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Ten Tomatoes That Changed the World

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Kirkus Reviews

Eccentric, informative, and thoroughly enjoyable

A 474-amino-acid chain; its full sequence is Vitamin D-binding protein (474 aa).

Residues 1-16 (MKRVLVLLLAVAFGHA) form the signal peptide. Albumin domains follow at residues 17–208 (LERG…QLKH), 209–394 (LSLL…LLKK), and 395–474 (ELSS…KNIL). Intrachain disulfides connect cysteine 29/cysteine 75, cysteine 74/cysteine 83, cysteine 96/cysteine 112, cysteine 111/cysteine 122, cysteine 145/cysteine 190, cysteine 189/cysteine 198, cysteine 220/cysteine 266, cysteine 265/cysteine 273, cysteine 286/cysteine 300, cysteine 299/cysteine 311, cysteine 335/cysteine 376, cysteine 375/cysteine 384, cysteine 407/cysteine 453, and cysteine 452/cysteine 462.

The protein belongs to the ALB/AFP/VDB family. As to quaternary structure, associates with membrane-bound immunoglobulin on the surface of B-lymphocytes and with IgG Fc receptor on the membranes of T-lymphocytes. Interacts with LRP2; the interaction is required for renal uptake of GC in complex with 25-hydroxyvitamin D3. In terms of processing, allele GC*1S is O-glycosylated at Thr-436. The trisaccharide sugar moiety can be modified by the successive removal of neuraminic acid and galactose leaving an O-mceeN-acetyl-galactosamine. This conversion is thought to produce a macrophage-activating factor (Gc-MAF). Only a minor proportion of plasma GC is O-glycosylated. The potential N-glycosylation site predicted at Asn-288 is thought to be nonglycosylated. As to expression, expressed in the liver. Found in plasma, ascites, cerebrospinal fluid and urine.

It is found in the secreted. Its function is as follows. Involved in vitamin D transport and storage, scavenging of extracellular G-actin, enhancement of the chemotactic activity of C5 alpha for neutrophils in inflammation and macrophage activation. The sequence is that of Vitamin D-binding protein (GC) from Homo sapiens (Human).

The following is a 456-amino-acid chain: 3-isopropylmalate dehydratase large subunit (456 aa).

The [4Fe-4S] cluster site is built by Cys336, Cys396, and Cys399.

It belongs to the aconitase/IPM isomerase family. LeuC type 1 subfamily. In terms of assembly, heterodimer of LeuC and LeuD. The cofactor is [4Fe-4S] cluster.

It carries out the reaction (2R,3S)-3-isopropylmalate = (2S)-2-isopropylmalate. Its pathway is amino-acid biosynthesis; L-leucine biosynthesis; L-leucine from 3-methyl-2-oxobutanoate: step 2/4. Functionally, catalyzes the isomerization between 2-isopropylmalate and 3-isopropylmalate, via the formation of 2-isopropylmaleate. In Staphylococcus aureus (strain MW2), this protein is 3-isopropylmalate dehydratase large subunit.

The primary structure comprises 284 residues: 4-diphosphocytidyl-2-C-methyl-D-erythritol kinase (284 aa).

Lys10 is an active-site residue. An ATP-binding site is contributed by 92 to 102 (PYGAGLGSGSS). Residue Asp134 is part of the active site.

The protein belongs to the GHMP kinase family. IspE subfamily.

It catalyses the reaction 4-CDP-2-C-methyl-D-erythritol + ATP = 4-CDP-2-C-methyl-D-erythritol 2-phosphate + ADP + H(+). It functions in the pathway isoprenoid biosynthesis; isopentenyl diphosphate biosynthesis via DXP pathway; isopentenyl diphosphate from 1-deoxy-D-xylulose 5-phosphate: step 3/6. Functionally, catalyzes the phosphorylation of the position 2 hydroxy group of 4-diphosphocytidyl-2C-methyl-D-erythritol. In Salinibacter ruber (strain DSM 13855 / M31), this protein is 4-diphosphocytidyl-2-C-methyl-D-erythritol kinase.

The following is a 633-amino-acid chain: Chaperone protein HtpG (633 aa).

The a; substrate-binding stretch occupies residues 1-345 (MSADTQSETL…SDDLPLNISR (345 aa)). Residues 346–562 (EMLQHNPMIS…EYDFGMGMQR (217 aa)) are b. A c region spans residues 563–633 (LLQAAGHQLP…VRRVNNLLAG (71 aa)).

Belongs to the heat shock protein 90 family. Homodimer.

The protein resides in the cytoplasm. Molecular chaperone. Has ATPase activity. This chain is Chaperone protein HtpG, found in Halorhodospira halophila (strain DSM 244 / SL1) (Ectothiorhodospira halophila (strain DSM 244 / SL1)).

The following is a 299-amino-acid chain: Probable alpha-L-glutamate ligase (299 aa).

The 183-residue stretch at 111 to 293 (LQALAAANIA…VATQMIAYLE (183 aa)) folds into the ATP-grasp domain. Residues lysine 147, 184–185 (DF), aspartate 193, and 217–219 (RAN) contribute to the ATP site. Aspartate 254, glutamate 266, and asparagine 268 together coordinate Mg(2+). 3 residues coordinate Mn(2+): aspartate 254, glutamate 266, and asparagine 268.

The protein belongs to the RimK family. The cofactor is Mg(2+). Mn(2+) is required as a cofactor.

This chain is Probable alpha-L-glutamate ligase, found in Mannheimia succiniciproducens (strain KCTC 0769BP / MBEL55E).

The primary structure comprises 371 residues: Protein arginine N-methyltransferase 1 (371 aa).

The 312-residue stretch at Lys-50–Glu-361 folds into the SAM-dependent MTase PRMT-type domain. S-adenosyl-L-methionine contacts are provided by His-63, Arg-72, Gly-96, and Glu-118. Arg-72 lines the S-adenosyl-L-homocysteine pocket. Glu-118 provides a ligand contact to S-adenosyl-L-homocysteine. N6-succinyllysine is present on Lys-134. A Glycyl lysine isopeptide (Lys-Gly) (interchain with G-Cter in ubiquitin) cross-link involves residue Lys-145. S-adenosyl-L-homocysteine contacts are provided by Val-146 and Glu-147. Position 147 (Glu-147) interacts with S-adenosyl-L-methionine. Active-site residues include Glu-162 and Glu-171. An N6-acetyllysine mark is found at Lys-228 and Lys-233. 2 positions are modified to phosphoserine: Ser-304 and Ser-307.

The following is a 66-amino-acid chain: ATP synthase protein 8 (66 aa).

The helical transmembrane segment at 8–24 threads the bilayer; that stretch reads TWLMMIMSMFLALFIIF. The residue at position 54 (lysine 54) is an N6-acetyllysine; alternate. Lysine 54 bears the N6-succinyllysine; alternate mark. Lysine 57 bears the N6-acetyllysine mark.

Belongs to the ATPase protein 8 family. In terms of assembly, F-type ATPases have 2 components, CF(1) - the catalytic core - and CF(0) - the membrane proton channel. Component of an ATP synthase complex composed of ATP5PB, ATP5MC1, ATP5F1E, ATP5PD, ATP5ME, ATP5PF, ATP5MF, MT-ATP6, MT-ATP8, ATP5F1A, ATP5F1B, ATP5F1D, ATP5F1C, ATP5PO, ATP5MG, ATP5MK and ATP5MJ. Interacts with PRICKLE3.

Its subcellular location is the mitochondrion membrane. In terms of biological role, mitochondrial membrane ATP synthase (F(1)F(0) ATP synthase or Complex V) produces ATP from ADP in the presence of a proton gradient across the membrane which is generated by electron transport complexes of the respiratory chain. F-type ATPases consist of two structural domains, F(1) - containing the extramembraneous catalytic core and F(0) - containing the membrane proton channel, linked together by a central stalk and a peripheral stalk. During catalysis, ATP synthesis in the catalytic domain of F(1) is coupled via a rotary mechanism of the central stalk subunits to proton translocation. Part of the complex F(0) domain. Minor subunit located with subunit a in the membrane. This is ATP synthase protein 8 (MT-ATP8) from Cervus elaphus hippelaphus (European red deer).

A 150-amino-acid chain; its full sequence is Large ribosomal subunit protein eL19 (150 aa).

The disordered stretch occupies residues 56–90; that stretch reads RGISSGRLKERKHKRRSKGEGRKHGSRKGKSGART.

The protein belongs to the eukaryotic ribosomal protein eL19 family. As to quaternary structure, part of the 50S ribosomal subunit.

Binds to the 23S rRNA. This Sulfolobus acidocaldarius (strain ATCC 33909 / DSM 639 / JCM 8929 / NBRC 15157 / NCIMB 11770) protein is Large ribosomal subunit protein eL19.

In this rollicking account, Alexander investigates how the tomato moved from being ignored and disdained to being popular all over the world. The Spanish conquistadors encountered it when they were demolishing the Aztec civilization, and they took it to Europe, where the first samples ended up in Italy. Then, notes the author, it was ignored for centuries, in part because it was related to poisonous nightshade. However, since it was grown as a decorative plant, when people began to try it as food, there were plenty of tomatoes to be had. Italy, especially Naples, looms large in the tomato story, and Alexander spends time in the region tracing the historical connections. "In Italy, when tomatoes were first consumed," writes the author, "it was by the wealthy, and as an exotic curiosity, much like adventurous eaters today might try fugu, the potentially deadly puffer fish, while visiting Japan." One of the tomato's primary uses, ketchup, was a classic American invention, although it began as a way to use the scraps left after canning. Alexander cheerily recounts numerous tales of the tomato's development, which includes a cast of colorful inventors, marketers, and a few fraudsters.